When I was a young, naive girl with toddlers firmly affixed to each one of my then-skinny hips, I thought the concept of fostering friendships for my progenies would be a simple one. In my addled little brain, I thought that if I liked a mom it would stand to reason that my kids would like her offspring. For years, I fell victim to the obligatory play date setups, parental ruse and expected my twins to just "deal with it" --after all, I had a new friend to play with.
Over the years, as I gained exposure to more and more types of moms, sports, cliques and personality flaws (my own and others), I learned that we parents often set ourselves (and our kids) up for relationship failure by fostering friendships in this manner. In fact, I can give you three powerful off the cuff examples of precisely how we do it.1. The Anti-friend - I remember one relationship where the mother (my friend) and I had a falling out over something completely unrelated to our children. While I refused to take our pithy argument out on the kids, she wasn't interested in playing along -or playing nice. She forbade her child from playing with mine. She even went so far as to make snide comments about my kids while I was within earshot. In the end, my kids suffered, lost a friend, and wound up with hurt feelings all because of a self-centered grown-up.
2. The "Move Away" - One friend had a daughter who regularly played with my kids until we moved. When we were neighbors, it was easy to maintain that relationship. When we moved to the other side of town, it wasn't as cut and dried. Over the years, we've lost touch, and the kids lost another friend fostered by adult complications.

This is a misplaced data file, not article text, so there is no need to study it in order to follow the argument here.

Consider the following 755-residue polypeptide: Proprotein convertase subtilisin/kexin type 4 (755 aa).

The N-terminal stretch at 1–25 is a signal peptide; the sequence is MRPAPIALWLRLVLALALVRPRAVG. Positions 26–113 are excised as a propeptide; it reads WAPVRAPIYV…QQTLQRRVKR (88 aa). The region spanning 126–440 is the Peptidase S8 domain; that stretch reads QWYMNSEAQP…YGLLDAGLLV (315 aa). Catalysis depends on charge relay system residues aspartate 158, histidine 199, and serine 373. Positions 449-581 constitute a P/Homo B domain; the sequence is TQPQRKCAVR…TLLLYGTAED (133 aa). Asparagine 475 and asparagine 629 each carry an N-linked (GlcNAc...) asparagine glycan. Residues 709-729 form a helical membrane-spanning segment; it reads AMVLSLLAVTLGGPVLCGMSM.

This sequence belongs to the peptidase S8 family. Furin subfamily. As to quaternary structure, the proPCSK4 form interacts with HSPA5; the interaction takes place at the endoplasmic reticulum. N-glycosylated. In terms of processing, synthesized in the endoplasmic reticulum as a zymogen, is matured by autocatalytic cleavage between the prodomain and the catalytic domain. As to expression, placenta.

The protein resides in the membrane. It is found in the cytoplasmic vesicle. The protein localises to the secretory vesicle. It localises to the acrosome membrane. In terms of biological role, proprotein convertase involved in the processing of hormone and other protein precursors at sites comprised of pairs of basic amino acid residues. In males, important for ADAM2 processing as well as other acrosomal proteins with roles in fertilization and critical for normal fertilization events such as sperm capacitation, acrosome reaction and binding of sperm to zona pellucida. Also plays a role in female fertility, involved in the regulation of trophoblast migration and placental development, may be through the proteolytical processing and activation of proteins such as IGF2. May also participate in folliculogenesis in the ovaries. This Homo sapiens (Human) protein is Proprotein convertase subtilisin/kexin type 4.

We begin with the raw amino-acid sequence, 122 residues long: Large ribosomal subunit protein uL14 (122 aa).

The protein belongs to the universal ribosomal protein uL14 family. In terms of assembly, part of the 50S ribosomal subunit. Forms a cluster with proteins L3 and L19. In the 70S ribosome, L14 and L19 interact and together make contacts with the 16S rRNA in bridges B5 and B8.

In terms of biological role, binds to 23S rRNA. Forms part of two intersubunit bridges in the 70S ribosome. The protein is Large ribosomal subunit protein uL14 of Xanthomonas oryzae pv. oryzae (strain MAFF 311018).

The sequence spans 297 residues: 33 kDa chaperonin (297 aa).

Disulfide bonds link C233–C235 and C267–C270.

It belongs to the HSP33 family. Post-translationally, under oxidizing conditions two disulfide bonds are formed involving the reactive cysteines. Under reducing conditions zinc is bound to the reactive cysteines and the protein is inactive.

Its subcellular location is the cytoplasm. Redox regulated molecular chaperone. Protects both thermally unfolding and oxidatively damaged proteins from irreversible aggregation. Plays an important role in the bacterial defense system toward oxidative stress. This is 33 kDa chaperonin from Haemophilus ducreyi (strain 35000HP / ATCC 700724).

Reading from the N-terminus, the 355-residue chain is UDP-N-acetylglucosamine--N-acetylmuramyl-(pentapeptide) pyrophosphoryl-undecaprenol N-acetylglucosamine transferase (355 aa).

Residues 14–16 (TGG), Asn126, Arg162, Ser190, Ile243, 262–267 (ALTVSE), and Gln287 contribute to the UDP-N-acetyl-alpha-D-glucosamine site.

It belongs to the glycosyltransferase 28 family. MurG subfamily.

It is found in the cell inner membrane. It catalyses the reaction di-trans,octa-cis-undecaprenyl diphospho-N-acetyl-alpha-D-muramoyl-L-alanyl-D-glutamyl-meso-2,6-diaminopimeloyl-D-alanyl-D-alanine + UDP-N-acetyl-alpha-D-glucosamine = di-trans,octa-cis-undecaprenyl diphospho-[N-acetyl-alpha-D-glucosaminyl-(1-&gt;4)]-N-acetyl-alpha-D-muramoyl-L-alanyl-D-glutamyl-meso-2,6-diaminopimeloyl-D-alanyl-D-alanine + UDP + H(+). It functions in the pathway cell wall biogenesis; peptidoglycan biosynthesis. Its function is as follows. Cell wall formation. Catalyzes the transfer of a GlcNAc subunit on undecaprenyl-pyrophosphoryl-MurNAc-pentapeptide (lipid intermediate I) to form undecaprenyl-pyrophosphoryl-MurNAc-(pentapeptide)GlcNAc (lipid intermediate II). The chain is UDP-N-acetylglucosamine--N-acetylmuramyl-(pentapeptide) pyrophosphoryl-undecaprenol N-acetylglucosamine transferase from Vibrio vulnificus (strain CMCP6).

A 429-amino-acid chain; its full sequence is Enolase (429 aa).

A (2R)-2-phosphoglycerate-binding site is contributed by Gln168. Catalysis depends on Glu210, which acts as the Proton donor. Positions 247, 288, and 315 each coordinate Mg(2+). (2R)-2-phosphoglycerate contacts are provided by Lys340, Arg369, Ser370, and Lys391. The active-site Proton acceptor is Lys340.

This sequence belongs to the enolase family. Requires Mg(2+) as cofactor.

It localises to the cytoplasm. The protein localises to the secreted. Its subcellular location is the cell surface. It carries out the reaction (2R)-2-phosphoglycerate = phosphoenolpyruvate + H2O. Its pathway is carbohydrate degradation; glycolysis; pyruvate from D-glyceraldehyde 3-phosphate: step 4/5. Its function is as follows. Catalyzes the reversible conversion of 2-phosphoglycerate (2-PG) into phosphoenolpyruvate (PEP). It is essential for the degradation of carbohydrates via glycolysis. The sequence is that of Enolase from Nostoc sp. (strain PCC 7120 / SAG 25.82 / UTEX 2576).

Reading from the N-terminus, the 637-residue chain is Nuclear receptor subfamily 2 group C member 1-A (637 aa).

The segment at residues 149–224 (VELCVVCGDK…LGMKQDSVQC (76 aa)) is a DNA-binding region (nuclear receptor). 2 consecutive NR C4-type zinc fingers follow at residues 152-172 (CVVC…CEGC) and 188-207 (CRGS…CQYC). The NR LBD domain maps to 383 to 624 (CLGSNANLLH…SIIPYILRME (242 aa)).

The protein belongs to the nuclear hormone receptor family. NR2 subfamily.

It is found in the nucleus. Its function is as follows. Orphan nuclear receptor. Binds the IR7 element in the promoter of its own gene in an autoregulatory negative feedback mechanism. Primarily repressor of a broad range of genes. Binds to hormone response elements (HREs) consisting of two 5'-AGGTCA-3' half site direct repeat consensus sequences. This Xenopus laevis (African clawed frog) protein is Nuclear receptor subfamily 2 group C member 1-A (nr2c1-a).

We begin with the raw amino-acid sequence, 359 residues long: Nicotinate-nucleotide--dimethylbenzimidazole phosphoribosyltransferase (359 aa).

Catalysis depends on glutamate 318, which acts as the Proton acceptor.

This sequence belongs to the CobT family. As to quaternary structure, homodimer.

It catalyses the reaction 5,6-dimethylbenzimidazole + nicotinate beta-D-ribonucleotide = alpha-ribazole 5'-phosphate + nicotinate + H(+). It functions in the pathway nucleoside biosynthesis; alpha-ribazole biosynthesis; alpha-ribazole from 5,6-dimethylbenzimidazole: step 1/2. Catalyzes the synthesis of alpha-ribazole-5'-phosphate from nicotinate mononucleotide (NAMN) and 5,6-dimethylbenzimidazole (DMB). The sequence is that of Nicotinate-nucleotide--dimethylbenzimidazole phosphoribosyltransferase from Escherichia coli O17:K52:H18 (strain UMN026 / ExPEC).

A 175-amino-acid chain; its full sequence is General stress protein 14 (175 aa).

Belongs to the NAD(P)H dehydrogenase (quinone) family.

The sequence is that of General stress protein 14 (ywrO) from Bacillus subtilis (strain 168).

3. The Cliques - I have seen examples of this in every sport from soccer to cheerleading. There is always a clique or two of moms who get along and who's daughters play together…exclusively. These girls learn to omit the others, just like their mothers exclude other moms. Once more, the kids suffer at the hands of so-called grown people.
Of Course, I Had to Learn Something
It wasn't until I watched my now 17-year-old twins look up their friends from elementary school on Facebook that I realized how important it is to stay out of your child's friendships. They need to learn how to make, foster and care for their own relationships with our guidance, not our insistence. We need to put our kids first, not our desire to play with our friends, plop the kids in a room and simply expect them to get along because we say so.
I have said many times before that I have learned more about parenting through my mistakes than I have my triumphs. My only hope for other parents out there is that they can learn from my mistakes and make that knowledge their own triumph.
Are you game, or are you stuck in the parent trap?
Shauna Zamarripa is a blogger, columnist and upcoming book author. When she isn't figuring out the costs of college for her twins or griping about her preteen on Facebook, she enjoys life to the fullest and loves on her girls more than "pickled pigs feet" --to the moon and back.